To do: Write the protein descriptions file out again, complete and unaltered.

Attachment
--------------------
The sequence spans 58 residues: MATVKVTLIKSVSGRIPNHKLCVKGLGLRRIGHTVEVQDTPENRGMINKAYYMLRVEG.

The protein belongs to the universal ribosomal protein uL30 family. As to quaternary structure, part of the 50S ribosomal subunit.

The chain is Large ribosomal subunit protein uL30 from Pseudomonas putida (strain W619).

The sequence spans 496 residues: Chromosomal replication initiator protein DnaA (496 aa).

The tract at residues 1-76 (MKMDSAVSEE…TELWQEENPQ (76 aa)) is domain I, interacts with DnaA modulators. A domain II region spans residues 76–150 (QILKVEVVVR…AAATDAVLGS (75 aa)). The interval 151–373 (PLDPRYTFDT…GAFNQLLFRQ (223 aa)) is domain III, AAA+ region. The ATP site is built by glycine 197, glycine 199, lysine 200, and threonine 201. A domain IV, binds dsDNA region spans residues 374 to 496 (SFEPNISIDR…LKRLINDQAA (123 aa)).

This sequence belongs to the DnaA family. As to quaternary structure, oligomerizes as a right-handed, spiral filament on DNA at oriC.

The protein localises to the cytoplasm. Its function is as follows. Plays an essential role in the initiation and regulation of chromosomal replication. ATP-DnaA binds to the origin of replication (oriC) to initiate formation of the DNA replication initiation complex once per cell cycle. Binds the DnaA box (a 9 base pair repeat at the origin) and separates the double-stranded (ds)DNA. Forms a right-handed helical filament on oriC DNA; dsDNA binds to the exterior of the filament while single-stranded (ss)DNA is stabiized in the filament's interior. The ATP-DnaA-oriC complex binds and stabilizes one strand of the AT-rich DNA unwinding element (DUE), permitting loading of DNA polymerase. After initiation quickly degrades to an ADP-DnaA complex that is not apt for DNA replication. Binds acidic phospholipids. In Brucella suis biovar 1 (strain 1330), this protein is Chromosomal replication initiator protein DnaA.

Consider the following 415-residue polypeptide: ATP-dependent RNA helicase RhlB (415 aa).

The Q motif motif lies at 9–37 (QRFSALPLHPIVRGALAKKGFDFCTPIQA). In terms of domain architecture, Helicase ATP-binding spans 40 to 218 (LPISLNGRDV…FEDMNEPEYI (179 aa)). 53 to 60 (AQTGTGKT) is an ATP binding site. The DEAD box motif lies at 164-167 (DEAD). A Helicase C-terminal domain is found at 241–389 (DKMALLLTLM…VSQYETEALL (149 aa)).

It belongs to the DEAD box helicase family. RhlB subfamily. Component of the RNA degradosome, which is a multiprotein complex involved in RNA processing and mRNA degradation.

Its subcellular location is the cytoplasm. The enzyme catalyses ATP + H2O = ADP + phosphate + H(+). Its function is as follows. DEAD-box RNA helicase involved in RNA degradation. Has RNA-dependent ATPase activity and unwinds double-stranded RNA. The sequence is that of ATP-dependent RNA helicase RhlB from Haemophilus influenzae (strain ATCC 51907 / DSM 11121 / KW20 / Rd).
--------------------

The sequence spans 58 residues: MATVKVTLIKSVSGRIPNHKLCVKGLGLRRIGHTVEVQDTPENRGMINKAYYMLRVEG.

The protein belongs to the universal ribosomal protein uL30 family. As to quaternary structure, part of the 50S ribosomal subunit.

The chain is Large ribosomal subunit protein uL30 from Pseudomonas putida (strain W619).

The sequence spans 496 residues: Chromosomal replication initiator protein DnaA (496 aa).

The tract at residues 1-76 (MKMDSAVSEE…TELWQEENPQ (76 aa)) is domain I, interacts with DnaA modulators. A domain II region spans residues 76–150 (QILKVEVVVR…AAATDAVLGS (75 aa)). The interval 151–373 (PLDPRYTFDT…GAFNQLLFRQ (223 aa)) is domain III, AAA+ region. The ATP site is built by glycine 197, glycine 199, lysine 200, and threonine 201. A domain IV, binds dsDNA region spans residues 374 to 496 (SFEPNISIDR…LKRLINDQAA (123 aa)).

This sequence belongs to the DnaA family. As to quaternary structure, oligomerizes as a right-handed, spiral filament on DNA at oriC.

The protein localises to the cytoplasm. Its function is as follows. Plays an essential role in the initiation and regulation of chromosomal replication. ATP-DnaA binds to the origin of replication (oriC) to initiate formation of the DNA replication initiation complex once per cell cycle. Binds the DnaA box (a 9 base pair repeat at the origin) and separates the double-stranded (ds)DNA. Forms a right-handed helical filament on oriC DNA; dsDNA binds to the exterior of the filament while single-stranded (ss)DNA is stabiized in the filament's interior. The ATP-DnaA-oriC complex binds and stabilizes one strand of the AT-rich DNA unwinding element (DUE), permitting loading of DNA polymerase. After initiation quickly degrades to an ADP-DnaA complex that is not apt for DNA replication. Binds acidic phospholipids. In Brucella suis biovar 1 (strain 1330), this protein is Chromosomal replication initiator protein DnaA.

Consider the following 415-residue polypeptide: ATP-dependent RNA helicase RhlB (415 aa).

The Q motif motif lies at 9–37 (QRFSALPLHPIVRGALAKKGFDFCTPIQA). In terms of domain architecture, Helicase ATP-binding spans 40 to 218 (LPISLNGRDV…FEDMNEPEYI (179 aa)). 53 to 60 (AQTGTGKT) is an ATP binding site. The DEAD box motif lies at 164-167 (DEAD). A Helicase C-terminal domain is found at 241–389 (DKMALLLTLM…VSQYETEALL (149 aa)).

It belongs to the DEAD box helicase family. RhlB subfamily. Component of the RNA degradosome, which is a multiprotein complex involved in RNA processing and mRNA degradation.

Its subcellular location is the cytoplasm. The enzyme catalyses ATP + H2O = ADP + phosphate + H(+). Its function is as follows. DEAD-box RNA helicase involved in RNA degradation. Has RNA-dependent ATPase activity and unwinds double-stranded RNA. The sequence is that of ATP-dependent RNA helicase RhlB from Haemophilus influenzae (strain ATCC 51907 / DSM 11121 / KW20 / Rd).